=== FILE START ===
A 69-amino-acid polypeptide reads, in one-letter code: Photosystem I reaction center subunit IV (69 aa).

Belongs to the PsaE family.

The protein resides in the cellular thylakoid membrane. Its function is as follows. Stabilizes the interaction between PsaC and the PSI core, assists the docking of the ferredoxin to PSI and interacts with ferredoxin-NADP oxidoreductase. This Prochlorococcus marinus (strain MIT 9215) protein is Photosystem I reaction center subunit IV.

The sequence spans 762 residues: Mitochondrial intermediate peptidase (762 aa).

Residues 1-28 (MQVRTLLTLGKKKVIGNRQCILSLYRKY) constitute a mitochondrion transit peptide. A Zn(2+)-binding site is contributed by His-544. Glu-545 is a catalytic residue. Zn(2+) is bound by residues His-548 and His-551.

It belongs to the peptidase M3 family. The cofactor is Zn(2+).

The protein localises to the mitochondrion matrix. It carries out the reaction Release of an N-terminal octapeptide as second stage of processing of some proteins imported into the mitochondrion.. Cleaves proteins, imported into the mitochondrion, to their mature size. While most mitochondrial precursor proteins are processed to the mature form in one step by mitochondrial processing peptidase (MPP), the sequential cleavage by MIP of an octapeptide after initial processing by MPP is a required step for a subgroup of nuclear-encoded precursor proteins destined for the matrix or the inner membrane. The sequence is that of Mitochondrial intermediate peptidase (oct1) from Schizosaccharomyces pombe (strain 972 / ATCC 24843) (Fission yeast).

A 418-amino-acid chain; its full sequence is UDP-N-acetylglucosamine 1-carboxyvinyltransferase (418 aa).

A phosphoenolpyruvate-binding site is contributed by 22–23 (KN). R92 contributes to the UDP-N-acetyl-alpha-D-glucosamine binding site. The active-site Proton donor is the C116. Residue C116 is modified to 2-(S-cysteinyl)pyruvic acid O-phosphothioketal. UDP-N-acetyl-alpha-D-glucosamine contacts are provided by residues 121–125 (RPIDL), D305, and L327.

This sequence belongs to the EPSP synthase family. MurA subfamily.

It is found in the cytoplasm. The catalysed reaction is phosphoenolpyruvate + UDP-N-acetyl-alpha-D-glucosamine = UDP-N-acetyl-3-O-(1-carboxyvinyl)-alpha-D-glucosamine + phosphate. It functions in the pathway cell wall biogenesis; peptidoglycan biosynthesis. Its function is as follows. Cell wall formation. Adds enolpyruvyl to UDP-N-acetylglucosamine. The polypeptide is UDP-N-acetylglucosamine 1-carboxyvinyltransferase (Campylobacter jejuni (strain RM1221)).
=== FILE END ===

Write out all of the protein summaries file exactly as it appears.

A 69-amino-acid polypeptide reads, in one-letter code: Photosystem I reaction center subunit IV (69 aa).

Belongs to the PsaE family.

The protein resides in the cellular thylakoid membrane. Its function is as follows. Stabilizes the interaction between PsaC and the PSI core, assists the docking of the ferredoxin to PSI and interacts with ferredoxin-NADP oxidoreductase. This Prochlorococcus marinus (strain MIT 9215) protein is Photosystem I reaction center subunit IV.

The sequence spans 762 residues: Mitochondrial intermediate peptidase (762 aa).

Residues 1-28 (MQVRTLLTLGKKKVIGNRQCILSLYRKY) constitute a mitochondrion transit peptide. A Zn(2+)-binding site is contributed by His-544. Glu-545 is a catalytic residue. Zn(2+) is bound by residues His-548 and His-551.

It belongs to the peptidase M3 family. The cofactor is Zn(2+).

The protein localises to the mitochondrion matrix. It carries out the reaction Release of an N-terminal octapeptide as second stage of processing of some proteins imported into the mitochondrion.. Cleaves proteins, imported into the mitochondrion, to their mature size. While most mitochondrial precursor proteins are processed to the mature form in one step by mitochondrial processing peptidase (MPP), the sequential cleavage by MIP of an octapeptide after initial processing by MPP is a required step for a subgroup of nuclear-encoded precursor proteins destined for the matrix or the inner membrane. The sequence is that of Mitochondrial intermediate peptidase (oct1) from Schizosaccharomyces pombe (strain 972 / ATCC 24843) (Fission yeast).

A 418-amino-acid chain; its full sequence is UDP-N-acetylglucosamine 1-carboxyvinyltransferase (418 aa).

A phosphoenolpyruvate-binding site is contributed by 22–23 (KN). R92 contributes to the UDP-N-acetyl-alpha-D-glucosamine binding site. The active-site Proton donor is the C116. Residue C116 is modified to 2-(S-cysteinyl)pyruvic acid O-phosphothioketal. UDP-N-acetyl-alpha-D-glucosamine contacts are provided by residues 121–125 (RPIDL), D305, and L327.

This sequence belongs to the EPSP synthase family. MurA subfamily.

It is found in the cytoplasm. The catalysed reaction is phosphoenolpyruvate + UDP-N-acetyl-alpha-D-glucosamine = UDP-N-acetyl-3-O-(1-carboxyvinyl)-alpha-D-glucosamine + phosphate. It functions in the pathway cell wall biogenesis; peptidoglycan biosynthesis. Its function is as follows. Cell wall formation. Adds enolpyruvyl to UDP-N-acetylglucosamine. The polypeptide is UDP-N-acetylglucosamine 1-carboxyvinyltransferase (Campylobacter jejuni (strain RM1221)).